Clinton visits Colombia to promote charity, 2012 opener

Stan Badz/PGA TOUR
Former President Bill Clinton tees off in the pro-am Wednesday at Country Club de Bogota.
February 15, 2012
Ward Clayton, Special to PGATOUR.COM

PHOTO GALLERY: President Clinton at the Pacific Rubiales Colombia pro-am

BOGOTA, Colombia -- Former U.S. President Bill Clinton was quick to show his famous leadership skills on Wednesday during the all-star pro-am for the Pacific Rubiales Colombia Championship presented by Samsung.


Faced with a short, tricky second shot on the par-4 third hole at Country Club de Bogota, Clinton gave his teammates in the Nationwide Tour event a pep talk. Among his playing partners was Colombia President Juan Manuel Santos, forming a rare political golf team.

"We need to hit this shot just over 120 yards," Clinton instructed with the know-how of a PGA TOUR pro. "That pin is very close to the bunker. It's a sucker pin."

Whether the other amateur members of his pairing fully understood Clinton's comment -- which was one of many he made during the round -- wasdebatable, but the impact of Clinton's visit to this South American country was clear. The Pacific Rubiales Colombia Championship, the opener for the 2012 Nationwide Tour season, supports the Clinton Giustra Sustainable Growth Initiative (CGSGI) in Colombia as its charitable beneficiary.CGSGI was established in June 2007 by Clinton and philanthropist Frank Giustra, and itseconomic and social development projects span Colombia, Peru, Mexico, and Haiti. In Colombia, CGSGI works to support entrepreneurship, create jobs, strengthen child nutrition and expand accessto health services in remote areas.

Clinton, the first former or current U.S. president to attendor play in a Nationwide Tour event or in South America, has long been a supporter of Colombia, dating back to his presidency and continuing with his foundation and several other visits. He arrived in Colombia early Tuesday after an 11-hour flight from Lagos, Nigeria where his Clinton Foundation had a function over the weekend. The Clinton contingent was housed in a hotel three blocks from the Country Club de Bogota. He attended a graduation ceremony for hundreds of young Colombians on Tuesday afternoon and then stopped by the pro-am party at the County Club de Bogota clubhouse on Tuesday night, greeting all of the pro-am participants and numerous tournament sponsors.

"This is quite a wonderful place here in Colombia," Clinton said on Tuesday night. "When I became president, Colombia was our best ally in South American and is the oldest democracy in South America. Thirty-five percent of the land was in the hands of narco-traffickers. During my time as president, we passed Plan Colombia to help this country. This country still has some problems, but the country belongs to the people of Colombia again. That's a great tribute to the people of Colombia."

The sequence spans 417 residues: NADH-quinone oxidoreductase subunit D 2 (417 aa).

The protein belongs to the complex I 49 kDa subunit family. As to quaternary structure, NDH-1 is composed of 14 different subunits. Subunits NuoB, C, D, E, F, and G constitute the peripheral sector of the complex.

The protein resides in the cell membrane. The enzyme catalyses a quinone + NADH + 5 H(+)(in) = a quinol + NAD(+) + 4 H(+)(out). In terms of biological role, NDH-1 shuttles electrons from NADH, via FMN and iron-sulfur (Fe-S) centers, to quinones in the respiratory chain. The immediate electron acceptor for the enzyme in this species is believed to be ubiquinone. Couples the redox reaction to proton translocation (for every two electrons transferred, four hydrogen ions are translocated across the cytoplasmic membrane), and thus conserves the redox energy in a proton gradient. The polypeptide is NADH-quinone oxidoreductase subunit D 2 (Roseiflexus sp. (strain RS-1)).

President Clinton in Bogata

President Bill Clinton helps kick off the 2012 Nationwide Tour Season by attending the Pacific Rubiales Colombia Championship presented by Samsung.

The charitable cause was a priority for the visit, but the golf also drew substantial attention. Clinton wore an all-white outfit, with red, white and blue golf shoes and a U.S. flag belt, topped by a Nationwide Tour shirt and hat. He spent a considerable amount of time on the practice range, consulting with his caddie, German Villamarin,a Club Colombia caddie, on club choices. Clinton had to dump a few clubs to reach the 14-club limit, including a specially made driver that was presented to him earlier this year.

Clinton played in the afternoon wave of the pro-am along with Santos, who was sporting a PLAYERS Championship golf shirt; Jose Francisco Arata, the president and executive director of Pacific Rubiales Energy, the tournament sponsor; German Calle Jr., the tournament director; and Nationwide Tour player D.J. Brigman. Brigman was chosen to join Clinton's group last Friday because of his status as the chairman of the Nationwide Tour Player Advisory Council.

Yes, he got a mulligan off the first tee after hooking his first drive in the trees and on a couple other occasions. He also received intermittent instruction from Calle. And he nearly holed a utility club for an ace on the long, par-3 12th hole.

Much of the Colombia and South American media was assembled around tees and scurrying up to the edges of greens as security staff for both Clinton and Santos kept a close eye on spectators and the periphery of the course, which is located in heart of the capital city that has 8-million inhabitants.

"I was pretty calm when I found out last Friday but then I got a little frazzled walking to the first tee today," Brigman said. "The Colombian Secret Service wouldn't let me on the tee. Finally, I got up there. They frisked me and I guess I was OK.

"President Clinton was great. He interacted with us more than we interacted with him -- telling jokes and stories, asking about my life and family. He was a great guy. It was such a memorable experience."

Because of all photography and hand shaking, the group was able to play only 16 holes. Santos had to leave after six holes, but Clinton charged on to dusk.

"Now that you've gotten rid of the politicians, you can focus on the golf tournament," Clinton said upon departure, as he headed back to New York.